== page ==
Spray Paint, Baklava, and the Bumpy Road from Annunciation to Magnificat

Spray Paint, Baklava, and the Bumpy Road from Annunciation to Magnificat

I have a charming, beautiful toddler. She makes us all laugh, she’s mischievous, she’s lots of fun. She is also very, very boring. The TV shows she watches are made for her age group, so there are a lot of bright colors and life lessons about sharing and caring. The books we read to her are a bit better, but even the best books for little kids, like “George and Martha” and “Frog and Toad”, have a soporific effect on me eventually. When she’s not looking at books or watching TV, my daughter is usually engaging intensely in imaginative play, setting up dolls and little figurines in all the life scenarios she’s familiar with, like going for walks and having friends over, reading their own books and watching their own imaginary TV shows. I love this little girl to pieces, and I also sometimes find myself twiddling my thumbs, wasting time on my phone, and even snapping at her occasionally because I just don’t want to play with her or read to her anymore. I find that in long days with a toddler, sometimes my own sense of agency and dignity is eclipsed by my child’s needs and by all the limits that she puts on my life.

Caring for children is my calling right now, and like any calling, it’s not all sunshine and roses. Many people go to jobs where they do things they don’t want to do and watch the clock so they can punch out and do things they are actually interested in after work. And even when we find a job or vocation that we love, there are days and situations where we feel bored, overwhelmed, and lacking any sense that we have choices or control.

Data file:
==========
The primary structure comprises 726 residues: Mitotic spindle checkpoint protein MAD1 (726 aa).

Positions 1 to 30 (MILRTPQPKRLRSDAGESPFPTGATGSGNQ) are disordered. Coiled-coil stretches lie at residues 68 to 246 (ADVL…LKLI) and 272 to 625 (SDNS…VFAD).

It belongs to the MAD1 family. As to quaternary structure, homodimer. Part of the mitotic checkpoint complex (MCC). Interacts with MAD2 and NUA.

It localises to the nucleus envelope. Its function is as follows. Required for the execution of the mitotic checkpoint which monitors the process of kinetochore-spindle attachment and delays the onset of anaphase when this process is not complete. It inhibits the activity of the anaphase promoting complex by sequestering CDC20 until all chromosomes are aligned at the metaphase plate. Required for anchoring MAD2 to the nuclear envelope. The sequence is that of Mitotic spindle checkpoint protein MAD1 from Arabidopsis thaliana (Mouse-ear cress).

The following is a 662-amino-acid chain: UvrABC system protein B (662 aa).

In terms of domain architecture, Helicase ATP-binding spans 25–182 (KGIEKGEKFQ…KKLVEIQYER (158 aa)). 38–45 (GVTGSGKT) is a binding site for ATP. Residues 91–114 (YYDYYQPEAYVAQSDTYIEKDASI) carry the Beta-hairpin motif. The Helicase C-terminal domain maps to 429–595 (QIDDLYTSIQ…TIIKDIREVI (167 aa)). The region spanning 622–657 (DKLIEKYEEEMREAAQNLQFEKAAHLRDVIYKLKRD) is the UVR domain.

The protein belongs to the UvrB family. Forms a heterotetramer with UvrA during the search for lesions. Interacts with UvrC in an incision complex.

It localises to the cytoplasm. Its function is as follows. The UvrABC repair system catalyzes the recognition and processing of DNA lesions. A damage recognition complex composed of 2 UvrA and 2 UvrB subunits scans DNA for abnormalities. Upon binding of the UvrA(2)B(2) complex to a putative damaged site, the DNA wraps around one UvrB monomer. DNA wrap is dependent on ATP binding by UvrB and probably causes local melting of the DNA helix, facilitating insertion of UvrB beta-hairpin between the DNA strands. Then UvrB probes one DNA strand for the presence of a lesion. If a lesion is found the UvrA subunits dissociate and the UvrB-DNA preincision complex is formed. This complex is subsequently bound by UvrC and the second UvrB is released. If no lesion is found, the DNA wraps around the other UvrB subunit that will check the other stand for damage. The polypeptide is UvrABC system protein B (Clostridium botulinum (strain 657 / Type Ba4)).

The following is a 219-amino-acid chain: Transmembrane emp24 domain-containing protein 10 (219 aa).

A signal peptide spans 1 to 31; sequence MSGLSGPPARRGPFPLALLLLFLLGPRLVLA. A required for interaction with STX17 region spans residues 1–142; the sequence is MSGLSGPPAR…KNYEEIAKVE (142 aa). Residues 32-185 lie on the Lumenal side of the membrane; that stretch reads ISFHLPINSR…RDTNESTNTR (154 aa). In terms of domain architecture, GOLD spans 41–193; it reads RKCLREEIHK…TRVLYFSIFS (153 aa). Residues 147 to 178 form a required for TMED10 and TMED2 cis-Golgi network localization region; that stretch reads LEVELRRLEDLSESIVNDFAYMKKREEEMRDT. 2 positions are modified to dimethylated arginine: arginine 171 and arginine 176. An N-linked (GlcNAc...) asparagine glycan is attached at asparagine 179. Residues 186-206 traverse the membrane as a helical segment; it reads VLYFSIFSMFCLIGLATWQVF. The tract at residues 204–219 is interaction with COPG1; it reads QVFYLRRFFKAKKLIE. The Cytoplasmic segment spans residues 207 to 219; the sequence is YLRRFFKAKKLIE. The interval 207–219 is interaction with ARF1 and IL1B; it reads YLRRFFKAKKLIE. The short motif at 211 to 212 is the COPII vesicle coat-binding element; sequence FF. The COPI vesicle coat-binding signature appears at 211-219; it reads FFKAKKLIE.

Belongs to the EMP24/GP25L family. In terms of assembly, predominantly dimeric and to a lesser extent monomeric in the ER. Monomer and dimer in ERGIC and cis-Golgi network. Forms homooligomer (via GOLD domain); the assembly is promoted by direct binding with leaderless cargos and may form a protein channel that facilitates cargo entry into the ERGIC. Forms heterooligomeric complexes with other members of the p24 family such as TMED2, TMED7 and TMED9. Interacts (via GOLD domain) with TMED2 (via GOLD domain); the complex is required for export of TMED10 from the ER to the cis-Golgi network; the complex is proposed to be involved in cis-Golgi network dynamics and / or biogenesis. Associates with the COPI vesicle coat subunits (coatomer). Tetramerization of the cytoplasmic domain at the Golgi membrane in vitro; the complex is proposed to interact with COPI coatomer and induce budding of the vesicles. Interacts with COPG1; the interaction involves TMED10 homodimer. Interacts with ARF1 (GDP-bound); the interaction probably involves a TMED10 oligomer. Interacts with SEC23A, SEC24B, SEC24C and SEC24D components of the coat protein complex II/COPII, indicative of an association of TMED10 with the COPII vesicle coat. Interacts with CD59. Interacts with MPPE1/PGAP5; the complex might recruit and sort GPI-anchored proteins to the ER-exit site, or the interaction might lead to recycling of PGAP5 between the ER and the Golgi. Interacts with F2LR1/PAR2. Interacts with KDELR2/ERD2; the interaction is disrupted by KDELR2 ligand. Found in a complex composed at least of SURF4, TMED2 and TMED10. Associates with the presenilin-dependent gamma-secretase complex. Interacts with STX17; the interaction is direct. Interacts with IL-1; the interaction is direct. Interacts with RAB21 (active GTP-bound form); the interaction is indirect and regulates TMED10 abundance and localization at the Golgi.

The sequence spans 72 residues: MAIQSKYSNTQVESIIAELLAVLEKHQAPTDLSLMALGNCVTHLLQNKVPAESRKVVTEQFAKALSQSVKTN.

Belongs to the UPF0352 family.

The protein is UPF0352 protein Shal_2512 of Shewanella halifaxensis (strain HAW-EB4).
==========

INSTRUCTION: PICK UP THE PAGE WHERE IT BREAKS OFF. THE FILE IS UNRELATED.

What I want to emphasize today is that it’s okay—it’s actually normal—if we feel uncomfortable, bored, or suffocated by what we are called to do, and we don’t need to be ashamed by our frustrations and by the coping mechanisms we employ to face those feelings. In the book of Luke, we meet Mary, Jesus’ mother, a young woman who is engaged to be married. As the narrative goes, the angel Gabriel appears very suddenly to Mary in her hometown of Nazareth one day, announcing that she will become pregnant supernaturally and will give birth to the son of God. This passage is commonly called “The Annunciation.”

26 In the sixth month the angel Gabriel was sent by God to a town in Galilee called Nazareth, 27 to a virgin engaged to a man whose name was Joseph, of the house of David. The virgin’s name was Mary. 28 And he came to her and said, “Greetings, favored one! The Lord is with you.”

29 But she was much perplexed by his words and pondered what sort of greeting this might be. 30 The angel said to her, “Do not be afraid, Mary, for you have found favor with God. 31 And now, you will conceive in your womb and bear a son, and you will name him Jesus. 32 He will be great and will be called the Son of the Most High, and the Lord God will give to him the throne of his ancestor David. 33 He will reign over the house of Jacob forever, and of his kingdom there will be no end.” 

34 Mary said to the angel, “How can this be, since I am a virgin?”

35 The angel said to her, “The Holy Spirit will come upon you, and the power of the Most High will overshadow you; therefore the child to be born will be holy; he will be called Son of God. 36 And now, your relative Elizabeth in her old age has also conceived a son, and this is the sixth month for her who was said to be barren. 37 For nothing will be impossible with God.” 38  -Luke 1:26-37, NRSV

This is a rich passage full of fascinating detail, and over the centuries, people have written pages and pages of both devotional and scholarly literature about it. Today I want to zero in on verse 29. Here it is in six different New Testament translations:

But she was much perplexed by his words and pondered what sort of greeting this might be. (New Revised Standard Version)

She was thoroughly shaken, wondering what was behind a greeting like that. (The Message)

Mary was very upset because of his words. She wondered what kind of greeting this could be. (New International Reader’s Version)

But she was greatly troubled at the saying, and tried to discern what sort of greeting this might be. (English Standard Version)

Confused and disturbed, Mary tried to think what the angel could mean. (New Living Translation)

She was thoroughly troubled by what he said, and tried to discern what sort of greeting this could be. (Mounce Reverse Interlinear New Testament)